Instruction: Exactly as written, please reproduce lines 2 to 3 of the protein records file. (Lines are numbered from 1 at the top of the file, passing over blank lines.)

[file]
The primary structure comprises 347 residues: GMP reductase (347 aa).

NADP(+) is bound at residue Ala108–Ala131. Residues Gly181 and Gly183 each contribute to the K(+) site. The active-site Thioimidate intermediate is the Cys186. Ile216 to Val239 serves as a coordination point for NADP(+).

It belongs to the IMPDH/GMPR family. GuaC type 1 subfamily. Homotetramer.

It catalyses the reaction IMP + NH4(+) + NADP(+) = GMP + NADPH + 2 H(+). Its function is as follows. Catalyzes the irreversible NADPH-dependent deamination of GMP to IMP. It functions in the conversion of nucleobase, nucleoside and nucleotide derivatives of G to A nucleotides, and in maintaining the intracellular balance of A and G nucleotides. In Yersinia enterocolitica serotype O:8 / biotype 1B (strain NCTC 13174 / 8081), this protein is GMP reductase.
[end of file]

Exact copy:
NADP(+) is bound at residue Ala108–Ala131. Residues Gly181 and Gly183 each contribute to the K(+) site. The active-site Thioimidate intermediate is the Cys186. Ile216 to Val239 serves as a coordination point for NADP(+).

It belongs to the IMPDH/GMPR family. GuaC type 1 subfamily. Homotetramer.